My mother and I have a tradition of going out to dinner on Friday nights. 98% of the time we go to a local Mexican restaurant and unwind with chiles rellenos and margaritas. During the dinner conversation I said that we should make a visit to a nearby locale as it was July 18th. She agreed, so we made our visit…
26 years ago this morning, she found my father dead in bed. The weeks before his death (I was 7 and not quite of the awareness to realize what was happening), she and I were sleeping downstairs on the fold out couch. What I remember of that morning is waking up to several people in the house, including the pastor of our church, and a state vehicle in the driveway. Mom hustled me out to my cousins’ house around the corner, I was confused and scared and couldn’t see for not having my glasses. A little while later my mom came by the house. Originally I had forgotten this next portion, she told me, and she has since forgotten. She came in, sat me down, told me my father was dead, and my first reaction was “oh, I knew that.”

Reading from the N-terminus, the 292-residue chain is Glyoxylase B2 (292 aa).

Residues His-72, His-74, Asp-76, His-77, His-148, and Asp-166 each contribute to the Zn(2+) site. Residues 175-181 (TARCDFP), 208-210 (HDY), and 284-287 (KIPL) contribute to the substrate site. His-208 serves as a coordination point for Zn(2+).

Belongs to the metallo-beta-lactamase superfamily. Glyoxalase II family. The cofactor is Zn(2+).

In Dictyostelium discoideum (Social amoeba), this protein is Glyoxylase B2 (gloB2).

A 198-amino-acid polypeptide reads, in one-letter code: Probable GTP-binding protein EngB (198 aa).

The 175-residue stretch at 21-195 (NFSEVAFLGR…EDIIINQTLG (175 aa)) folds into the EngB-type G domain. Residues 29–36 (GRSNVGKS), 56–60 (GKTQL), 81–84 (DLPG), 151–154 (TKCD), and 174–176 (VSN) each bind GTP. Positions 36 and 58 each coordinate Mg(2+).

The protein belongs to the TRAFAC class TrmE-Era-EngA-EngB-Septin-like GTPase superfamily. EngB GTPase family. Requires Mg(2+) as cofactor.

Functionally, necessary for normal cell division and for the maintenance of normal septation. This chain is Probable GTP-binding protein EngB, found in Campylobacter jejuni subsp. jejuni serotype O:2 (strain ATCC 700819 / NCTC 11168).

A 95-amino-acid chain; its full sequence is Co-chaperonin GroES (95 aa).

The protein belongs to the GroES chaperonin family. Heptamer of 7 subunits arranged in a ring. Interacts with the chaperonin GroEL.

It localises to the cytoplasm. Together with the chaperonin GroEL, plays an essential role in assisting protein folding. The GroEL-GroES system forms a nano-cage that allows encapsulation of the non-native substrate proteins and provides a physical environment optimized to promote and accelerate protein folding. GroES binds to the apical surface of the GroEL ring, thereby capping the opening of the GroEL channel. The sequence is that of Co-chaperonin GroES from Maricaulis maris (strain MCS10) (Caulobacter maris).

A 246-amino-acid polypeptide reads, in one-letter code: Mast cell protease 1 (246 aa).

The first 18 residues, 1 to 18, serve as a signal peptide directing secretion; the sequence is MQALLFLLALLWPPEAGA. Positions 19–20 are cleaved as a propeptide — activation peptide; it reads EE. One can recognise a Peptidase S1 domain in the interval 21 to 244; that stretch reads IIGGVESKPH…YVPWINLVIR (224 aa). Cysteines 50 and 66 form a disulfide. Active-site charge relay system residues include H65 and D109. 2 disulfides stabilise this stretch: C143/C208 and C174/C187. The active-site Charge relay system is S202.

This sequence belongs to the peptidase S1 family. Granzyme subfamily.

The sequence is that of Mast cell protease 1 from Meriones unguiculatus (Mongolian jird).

If only I could have known then to be conscious of that keen sense for death. That’s neither here nor there.
Tonight we cleaned up my father’s headstone, paid a visit to his sister D. who passed last fall and her husband, then visited their other sister E. (who died when I was 5) and her late husband. E.’s marker had a great deal of grass growing over it. We’re going to go back there soon with a shovel and space and clear up her marker some more.
One of the aspects of polytheism I love is that just about all traditions also come with ancestor veneration and teachings of some sort that the dead who have passed still watch over their descendants and care about their lives. I think it makes death a much less frightening and “final” thing. I’ve had some interesting independent, third party confirmation of this fact. This is part of why my everyday jewelry includes a gold bracelet that originally belonged to my namesake. Mom gave it as a gift to me when I graduated college. I have another charm bracelet of hers that I got when I turned 18. That is rarely worn as it has a habit of getting caught on things, and it breaking would devastate me.
Hail to the beloved dead. Thank you for keeping watch over us who are living.